This is poor public policy. Taxpayers should not fund union benefits when unionized companies go bankrupt. This reduces the incentives for unions to be reasonable during contract negotiations. If Congress wants to insure retiree health benefits, it can do so by requiring employers that offer them to purchase insurance for their plans.

Additionally, few Americans receive retiree health benefits beyond Medicare. Congress should not spend scarce public dollars guaranteeing top-of-the-line benefits to a small minority of workers when Medicare itself faces considerable financial strain.[8]

America Cannot Afford Excess Spending

The Congressional Budget Office estimates that the federal government will run a record $1.5 trillion deficit in 2011 and that the national debt will double over the next decade.[9] Higher government spending is driving these historic deficits.[10] To avoid national bankruptcy, Congress must sharply reduce federal spending and eliminate nonessential programs.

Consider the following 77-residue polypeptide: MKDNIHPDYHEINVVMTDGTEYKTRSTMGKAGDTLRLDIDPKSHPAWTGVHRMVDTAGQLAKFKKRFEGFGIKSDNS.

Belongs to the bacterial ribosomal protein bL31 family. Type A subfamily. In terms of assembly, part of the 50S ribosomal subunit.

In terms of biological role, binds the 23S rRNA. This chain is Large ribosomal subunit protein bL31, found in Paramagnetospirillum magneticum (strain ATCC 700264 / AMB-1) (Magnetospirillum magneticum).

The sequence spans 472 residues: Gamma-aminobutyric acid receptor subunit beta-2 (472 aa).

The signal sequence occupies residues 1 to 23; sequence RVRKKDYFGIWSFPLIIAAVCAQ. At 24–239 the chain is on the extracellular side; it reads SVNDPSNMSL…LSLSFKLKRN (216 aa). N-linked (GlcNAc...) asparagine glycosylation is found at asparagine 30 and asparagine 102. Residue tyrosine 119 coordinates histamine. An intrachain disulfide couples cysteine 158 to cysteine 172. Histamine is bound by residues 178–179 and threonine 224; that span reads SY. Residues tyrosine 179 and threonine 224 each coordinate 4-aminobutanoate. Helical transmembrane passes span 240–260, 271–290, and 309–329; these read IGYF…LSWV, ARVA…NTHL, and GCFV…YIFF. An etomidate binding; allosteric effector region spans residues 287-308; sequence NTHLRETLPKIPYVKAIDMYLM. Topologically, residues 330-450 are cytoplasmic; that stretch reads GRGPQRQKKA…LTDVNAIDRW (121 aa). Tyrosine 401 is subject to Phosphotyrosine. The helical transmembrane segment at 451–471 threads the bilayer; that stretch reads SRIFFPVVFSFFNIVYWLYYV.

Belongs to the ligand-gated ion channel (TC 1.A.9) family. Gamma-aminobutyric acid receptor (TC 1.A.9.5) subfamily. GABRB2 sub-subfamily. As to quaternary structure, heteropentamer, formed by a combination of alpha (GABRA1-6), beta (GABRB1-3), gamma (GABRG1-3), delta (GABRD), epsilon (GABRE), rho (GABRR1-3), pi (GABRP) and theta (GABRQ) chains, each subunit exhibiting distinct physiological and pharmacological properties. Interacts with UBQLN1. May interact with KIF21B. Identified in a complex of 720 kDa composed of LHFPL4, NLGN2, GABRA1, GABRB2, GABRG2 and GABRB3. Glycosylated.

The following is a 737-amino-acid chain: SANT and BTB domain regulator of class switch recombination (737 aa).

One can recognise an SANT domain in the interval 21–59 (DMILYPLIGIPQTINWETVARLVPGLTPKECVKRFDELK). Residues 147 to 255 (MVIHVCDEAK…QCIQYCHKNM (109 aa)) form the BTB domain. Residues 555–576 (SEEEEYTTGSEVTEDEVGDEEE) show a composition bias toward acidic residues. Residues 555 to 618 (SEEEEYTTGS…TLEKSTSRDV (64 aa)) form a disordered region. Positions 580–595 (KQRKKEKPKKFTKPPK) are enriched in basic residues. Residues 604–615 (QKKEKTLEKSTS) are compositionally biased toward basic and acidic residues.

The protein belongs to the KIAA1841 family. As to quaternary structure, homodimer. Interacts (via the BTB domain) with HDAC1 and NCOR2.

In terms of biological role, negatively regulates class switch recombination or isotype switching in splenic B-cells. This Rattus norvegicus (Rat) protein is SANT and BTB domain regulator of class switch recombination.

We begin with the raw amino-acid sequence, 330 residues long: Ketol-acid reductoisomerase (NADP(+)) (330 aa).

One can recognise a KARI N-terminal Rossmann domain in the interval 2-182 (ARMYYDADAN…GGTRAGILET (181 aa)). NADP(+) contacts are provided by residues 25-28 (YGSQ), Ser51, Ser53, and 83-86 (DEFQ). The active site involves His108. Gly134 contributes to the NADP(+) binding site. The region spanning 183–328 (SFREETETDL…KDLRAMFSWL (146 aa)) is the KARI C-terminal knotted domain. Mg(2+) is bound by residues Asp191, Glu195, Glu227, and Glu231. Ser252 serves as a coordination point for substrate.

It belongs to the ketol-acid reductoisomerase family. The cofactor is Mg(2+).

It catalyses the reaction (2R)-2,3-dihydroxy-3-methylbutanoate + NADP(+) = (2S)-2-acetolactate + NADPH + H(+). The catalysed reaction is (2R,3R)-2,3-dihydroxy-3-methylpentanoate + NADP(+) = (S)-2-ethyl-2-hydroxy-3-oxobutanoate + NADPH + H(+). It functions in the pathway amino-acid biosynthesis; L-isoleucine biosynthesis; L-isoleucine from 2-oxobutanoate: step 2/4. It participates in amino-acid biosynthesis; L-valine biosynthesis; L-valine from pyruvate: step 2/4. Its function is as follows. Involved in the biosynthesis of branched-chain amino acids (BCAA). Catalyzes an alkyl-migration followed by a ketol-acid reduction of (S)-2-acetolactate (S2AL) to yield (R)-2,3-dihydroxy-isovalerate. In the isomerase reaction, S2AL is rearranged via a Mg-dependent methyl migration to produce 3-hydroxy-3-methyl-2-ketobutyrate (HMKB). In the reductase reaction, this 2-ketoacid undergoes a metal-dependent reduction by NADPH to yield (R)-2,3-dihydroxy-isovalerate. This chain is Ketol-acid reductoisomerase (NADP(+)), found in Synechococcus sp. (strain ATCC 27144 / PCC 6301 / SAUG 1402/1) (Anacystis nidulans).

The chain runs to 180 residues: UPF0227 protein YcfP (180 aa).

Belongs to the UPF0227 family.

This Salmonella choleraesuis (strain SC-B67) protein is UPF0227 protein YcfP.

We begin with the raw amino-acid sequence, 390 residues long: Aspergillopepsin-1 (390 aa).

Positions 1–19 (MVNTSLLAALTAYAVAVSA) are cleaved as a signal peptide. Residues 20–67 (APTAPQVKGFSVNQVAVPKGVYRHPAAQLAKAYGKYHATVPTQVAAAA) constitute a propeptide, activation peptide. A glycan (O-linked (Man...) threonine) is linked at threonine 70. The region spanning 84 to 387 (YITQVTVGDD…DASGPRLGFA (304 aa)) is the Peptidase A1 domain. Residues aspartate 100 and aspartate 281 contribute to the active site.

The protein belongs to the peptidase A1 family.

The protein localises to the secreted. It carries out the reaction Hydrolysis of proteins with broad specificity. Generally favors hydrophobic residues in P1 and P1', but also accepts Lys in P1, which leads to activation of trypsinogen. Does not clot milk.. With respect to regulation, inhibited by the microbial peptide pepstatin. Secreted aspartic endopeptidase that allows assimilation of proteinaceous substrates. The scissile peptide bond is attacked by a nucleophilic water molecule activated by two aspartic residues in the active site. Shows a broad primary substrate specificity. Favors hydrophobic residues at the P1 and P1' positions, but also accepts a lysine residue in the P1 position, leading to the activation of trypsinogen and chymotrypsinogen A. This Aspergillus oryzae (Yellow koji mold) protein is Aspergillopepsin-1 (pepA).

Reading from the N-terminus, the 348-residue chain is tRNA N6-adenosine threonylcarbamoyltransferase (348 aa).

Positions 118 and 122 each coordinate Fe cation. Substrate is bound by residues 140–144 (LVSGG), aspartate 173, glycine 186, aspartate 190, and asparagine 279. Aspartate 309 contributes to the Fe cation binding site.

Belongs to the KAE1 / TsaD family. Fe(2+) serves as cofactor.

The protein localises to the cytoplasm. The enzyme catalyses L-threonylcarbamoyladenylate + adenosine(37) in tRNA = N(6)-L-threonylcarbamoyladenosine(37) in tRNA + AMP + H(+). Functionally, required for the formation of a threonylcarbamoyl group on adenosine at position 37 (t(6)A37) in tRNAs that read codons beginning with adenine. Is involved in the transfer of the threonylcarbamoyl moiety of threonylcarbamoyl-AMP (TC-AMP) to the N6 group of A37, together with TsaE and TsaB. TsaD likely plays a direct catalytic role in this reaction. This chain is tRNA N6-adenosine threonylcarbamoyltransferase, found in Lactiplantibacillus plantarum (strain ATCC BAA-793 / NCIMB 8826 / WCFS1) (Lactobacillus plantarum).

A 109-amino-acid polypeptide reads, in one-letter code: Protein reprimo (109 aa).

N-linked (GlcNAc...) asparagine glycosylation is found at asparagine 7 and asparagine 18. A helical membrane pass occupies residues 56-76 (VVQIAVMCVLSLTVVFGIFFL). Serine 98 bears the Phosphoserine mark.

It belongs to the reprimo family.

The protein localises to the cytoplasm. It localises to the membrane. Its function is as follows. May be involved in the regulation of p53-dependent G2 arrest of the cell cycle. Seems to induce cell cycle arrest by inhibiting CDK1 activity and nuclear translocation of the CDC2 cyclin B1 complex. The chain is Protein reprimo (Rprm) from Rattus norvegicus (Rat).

The Department of Labor estimates that TAA will cost taxpayers $2.4 billion in 2011.[11] TAA recipients appreciate their enhanced benefits. However, TAA is one of many programs the country can no longer afford.

Allow TAA to Expire

The expanded stimulus TAA benefits expired on December 31, 2010. Congress passed legislation intended to extend the new benefits to February 12, 2011.[12] Due to a drafting error, however, that legislation causes most of the TAA program to sunset on February 12.[13]